ncu-fall-2017-cover-profile-fostering

Fostering the Next
Generation of Therapists in an Online Environment

Written by Judy Tierney

In a field that specializes in understanding and counseling clients on complex family relationships, the ability to establish meaningful connections can be a critical factor in a practitioner’s success. By its nature, Marriage and Family Therapy (MFT), requires open communication and partnership. Students pursuing a master’s or doctoral degree in MFT at NCU have a great opportunity to begin building their networks early on to help better prepare them to evaluate and treat a wide variety of patient issues.

Dr. Aurelia Bickler Dr. Aurelia Bickler

It may seem unusual for an online university to offer well-respected programs in a discipline that so heavily relies on engagement and interaction. However, Dr. Aurelia Bickler, full-time faculty member for the Marriage and Family Sciences (MFS) Department in NCU’s School of Social and Behavioral Sciences, says that being online is one of the department’s greatest strengths. Exposure to professors who live and practice all over the world provides students, as well as other faculty members, with interactions they may not have access to at a traditional brick-and-mortar school.

“We have so many different perspectives on marriage and family therapy and on the content of our work,” says Bickler. “As a team, our faculty connects almost daily via video chats to ask each other questions, discuss issues we're having and offer unique insights about how to handle challenges.”

Dr. Bickler describes her colleagues as a perfect combination of intelligent, caring and supportive. “Our approach to working together is very team-oriented, and everyone is genuinely interested in helping one another grow individually and as a group,” she says. “There’s no sense of competition; it’s very collaborative.”

“Our approach to working together is very team-oriented, and everyone is genuinely interested in helping one another grow individually and as a group.”

Dr. Aurelia Bickler, Full-Time Faculty, Department of Marriage and Family Sciences

This mentality extends to students as well. For example, sometimes when Bickler and her colleague in Germany have clinical groups on the same day, they will combine the groups into one. “Her life and experience in Germany are very different than mine in South Florida,” explains Bickler, “and it’s really rewarding to see our students learn things from each of us in different ways.”

While the faculty work directly with students to offer resources and connect them with subject matter experts based on their particular areas of interest, the NCU Commons provides students with a virtual environment to interact with their peers. Additionally, certain assignments require students to reach out to professionals in their local communities. These connections help them establish their network as they prepare for the clinical part of their journey in their particular geographical location.

According to the American Association for Marriage and Family Therapy (AAMFT), since 1970, there has been a 50-fold increase in the number of marriage and family therapists in the U.S. “MFT is much more widely recognized as a profession today than it was 10 years ago, and this increase speaks volumes about where we’ll be 10 years from now,” says Bickler. “Now there is a greater understanding of how emotional, mental and physical health are intertwined and the value MFTs can provide in helping clients work through these issues.”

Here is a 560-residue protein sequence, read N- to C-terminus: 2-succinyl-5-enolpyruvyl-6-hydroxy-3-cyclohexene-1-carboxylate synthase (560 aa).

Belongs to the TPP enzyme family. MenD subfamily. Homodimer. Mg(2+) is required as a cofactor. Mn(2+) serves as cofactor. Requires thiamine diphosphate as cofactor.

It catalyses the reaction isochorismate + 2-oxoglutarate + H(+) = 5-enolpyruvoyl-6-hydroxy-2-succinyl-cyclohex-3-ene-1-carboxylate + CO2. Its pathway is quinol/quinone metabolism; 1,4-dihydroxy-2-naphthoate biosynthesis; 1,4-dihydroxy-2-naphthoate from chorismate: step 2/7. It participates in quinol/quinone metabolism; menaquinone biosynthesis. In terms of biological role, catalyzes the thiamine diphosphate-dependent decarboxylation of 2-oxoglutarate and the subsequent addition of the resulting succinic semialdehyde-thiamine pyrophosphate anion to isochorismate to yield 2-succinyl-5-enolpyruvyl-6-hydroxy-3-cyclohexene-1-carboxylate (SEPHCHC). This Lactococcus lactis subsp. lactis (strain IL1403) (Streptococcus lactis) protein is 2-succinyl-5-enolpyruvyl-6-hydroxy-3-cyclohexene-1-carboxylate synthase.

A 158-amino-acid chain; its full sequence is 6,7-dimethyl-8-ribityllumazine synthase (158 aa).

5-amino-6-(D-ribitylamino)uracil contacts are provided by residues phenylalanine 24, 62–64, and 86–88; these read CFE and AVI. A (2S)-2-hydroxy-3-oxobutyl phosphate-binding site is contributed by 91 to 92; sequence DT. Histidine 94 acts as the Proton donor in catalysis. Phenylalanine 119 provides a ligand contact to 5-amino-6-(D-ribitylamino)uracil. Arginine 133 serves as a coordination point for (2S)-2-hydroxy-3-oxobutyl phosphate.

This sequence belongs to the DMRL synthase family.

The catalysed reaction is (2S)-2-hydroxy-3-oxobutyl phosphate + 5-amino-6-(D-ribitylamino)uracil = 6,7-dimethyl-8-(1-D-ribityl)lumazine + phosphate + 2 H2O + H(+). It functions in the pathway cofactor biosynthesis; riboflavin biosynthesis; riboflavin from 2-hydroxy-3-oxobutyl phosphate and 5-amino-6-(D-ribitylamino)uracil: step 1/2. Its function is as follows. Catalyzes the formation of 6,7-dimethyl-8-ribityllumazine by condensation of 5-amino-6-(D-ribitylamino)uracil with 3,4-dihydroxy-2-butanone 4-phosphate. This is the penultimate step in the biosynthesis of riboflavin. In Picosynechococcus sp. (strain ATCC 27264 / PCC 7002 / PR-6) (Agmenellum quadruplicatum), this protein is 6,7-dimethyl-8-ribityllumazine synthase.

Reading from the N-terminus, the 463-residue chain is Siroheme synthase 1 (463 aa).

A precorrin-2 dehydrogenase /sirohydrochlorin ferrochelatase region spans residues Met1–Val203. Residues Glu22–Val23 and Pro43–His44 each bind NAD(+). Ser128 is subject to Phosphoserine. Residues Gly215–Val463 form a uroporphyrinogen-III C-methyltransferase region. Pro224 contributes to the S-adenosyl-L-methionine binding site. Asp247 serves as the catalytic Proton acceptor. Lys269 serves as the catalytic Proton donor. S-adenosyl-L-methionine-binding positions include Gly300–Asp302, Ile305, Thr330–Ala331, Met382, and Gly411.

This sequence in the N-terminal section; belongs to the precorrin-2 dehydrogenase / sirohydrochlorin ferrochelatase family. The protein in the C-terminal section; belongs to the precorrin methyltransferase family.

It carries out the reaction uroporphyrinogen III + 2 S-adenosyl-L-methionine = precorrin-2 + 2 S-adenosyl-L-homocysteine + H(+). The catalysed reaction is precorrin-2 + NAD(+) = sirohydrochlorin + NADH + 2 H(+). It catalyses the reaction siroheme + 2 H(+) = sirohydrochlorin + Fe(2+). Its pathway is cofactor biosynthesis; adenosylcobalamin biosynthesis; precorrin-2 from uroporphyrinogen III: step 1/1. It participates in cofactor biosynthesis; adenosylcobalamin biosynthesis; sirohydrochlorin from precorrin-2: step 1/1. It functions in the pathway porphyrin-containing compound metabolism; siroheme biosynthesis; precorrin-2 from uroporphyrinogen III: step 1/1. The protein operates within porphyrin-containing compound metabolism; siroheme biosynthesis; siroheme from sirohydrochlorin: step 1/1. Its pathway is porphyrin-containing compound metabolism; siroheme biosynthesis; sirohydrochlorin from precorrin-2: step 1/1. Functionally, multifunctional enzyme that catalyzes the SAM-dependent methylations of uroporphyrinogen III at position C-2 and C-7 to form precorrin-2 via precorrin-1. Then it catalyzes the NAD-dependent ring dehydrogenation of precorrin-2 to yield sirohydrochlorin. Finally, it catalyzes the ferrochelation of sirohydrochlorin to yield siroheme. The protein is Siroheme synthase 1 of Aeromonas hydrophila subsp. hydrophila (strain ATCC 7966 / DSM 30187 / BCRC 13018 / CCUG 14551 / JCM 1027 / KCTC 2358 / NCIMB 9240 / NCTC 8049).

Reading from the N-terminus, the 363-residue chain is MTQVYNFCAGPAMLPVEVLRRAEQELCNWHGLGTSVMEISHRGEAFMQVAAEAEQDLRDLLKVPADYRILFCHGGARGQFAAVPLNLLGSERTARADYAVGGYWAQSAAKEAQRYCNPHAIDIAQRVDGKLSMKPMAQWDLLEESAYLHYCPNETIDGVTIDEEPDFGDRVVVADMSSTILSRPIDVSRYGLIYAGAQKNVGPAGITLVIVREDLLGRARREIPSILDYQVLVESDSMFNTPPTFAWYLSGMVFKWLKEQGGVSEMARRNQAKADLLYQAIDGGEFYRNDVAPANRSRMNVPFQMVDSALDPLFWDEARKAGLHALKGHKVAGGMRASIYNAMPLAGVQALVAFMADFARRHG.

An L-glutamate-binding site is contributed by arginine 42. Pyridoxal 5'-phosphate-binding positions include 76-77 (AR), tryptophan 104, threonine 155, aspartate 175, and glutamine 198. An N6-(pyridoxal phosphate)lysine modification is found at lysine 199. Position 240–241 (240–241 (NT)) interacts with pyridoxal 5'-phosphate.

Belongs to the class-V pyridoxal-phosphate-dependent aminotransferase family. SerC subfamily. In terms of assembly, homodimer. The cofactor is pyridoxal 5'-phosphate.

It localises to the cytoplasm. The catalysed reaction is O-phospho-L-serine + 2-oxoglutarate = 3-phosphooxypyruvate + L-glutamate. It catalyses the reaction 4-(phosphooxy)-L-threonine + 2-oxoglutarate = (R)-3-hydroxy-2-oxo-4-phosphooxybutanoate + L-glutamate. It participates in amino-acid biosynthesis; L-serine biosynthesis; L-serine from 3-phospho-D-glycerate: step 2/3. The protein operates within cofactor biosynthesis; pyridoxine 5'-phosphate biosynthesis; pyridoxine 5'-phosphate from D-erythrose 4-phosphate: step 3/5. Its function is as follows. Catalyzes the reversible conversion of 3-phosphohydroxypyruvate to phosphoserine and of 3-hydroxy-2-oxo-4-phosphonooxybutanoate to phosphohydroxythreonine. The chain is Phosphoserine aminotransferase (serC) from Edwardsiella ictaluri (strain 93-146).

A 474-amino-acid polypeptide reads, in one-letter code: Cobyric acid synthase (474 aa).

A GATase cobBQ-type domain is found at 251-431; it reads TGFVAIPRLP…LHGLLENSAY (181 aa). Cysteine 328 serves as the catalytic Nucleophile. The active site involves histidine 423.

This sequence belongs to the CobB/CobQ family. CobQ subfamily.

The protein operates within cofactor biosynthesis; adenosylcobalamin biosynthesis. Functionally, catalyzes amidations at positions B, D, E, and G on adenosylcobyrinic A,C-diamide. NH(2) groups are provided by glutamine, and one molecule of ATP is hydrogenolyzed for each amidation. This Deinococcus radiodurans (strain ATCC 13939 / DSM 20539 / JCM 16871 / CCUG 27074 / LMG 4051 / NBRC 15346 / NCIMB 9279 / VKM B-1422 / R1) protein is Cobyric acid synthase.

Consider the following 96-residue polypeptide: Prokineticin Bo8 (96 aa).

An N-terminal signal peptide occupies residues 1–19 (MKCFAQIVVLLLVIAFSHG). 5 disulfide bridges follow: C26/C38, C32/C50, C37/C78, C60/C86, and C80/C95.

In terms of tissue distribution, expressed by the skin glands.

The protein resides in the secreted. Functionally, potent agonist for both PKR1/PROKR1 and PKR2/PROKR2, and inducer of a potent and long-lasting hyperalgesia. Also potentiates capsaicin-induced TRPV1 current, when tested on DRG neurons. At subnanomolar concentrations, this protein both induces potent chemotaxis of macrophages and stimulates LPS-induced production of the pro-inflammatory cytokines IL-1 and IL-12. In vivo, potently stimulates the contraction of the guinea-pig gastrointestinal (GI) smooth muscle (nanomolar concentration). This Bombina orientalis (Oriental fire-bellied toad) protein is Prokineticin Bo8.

“It’s important to understand that we may not be able to solve every problem, but together with other professionals, we can create a plan that will help treat a client holistically.”

Dr. Aurelia Bickler

After several months of coursework, NCU’s director of clinical placement supports students in finding an internship in their area where they’ll begin to see patients on a weekly basis. It’s here that students have the greatest opportunity to polish their collaboration skills. By the time they graduate, students have hundreds of hours of client contact and solid experience working with a range of organizations both within and outside of the MFT field.

Collaboration is at the heart of virtually everything a student will experience during their internship. Bickler explains that being an effective therapist requires a deep dive into a client’s concerns to gain a comprehensive understanding of what they are experiencing. From there, it’s often necessary to partner with other professionals to provide the best solutions.

“If I have a client suffering from a deep state of sadness or depression, I may need to partner with a medical doctor, a yoga instructor or another expert who offers complementary skills and resources,” explains Bickler.

“It’s important to understand that we may not be able to solve every problem, but together with other professionals, we can create a plan that will help treat a client holistically.”

Bickler believes NCU’s approach to fostering collaboration throughout the entire student journey is paving the way for successful careers upon graduation. “I think you have to lead by example,” she concludes. “If you want to encourage collaboration, it’s important to be generous with your ideas and to support others. Our amazing team here provides that sort of environment for students.”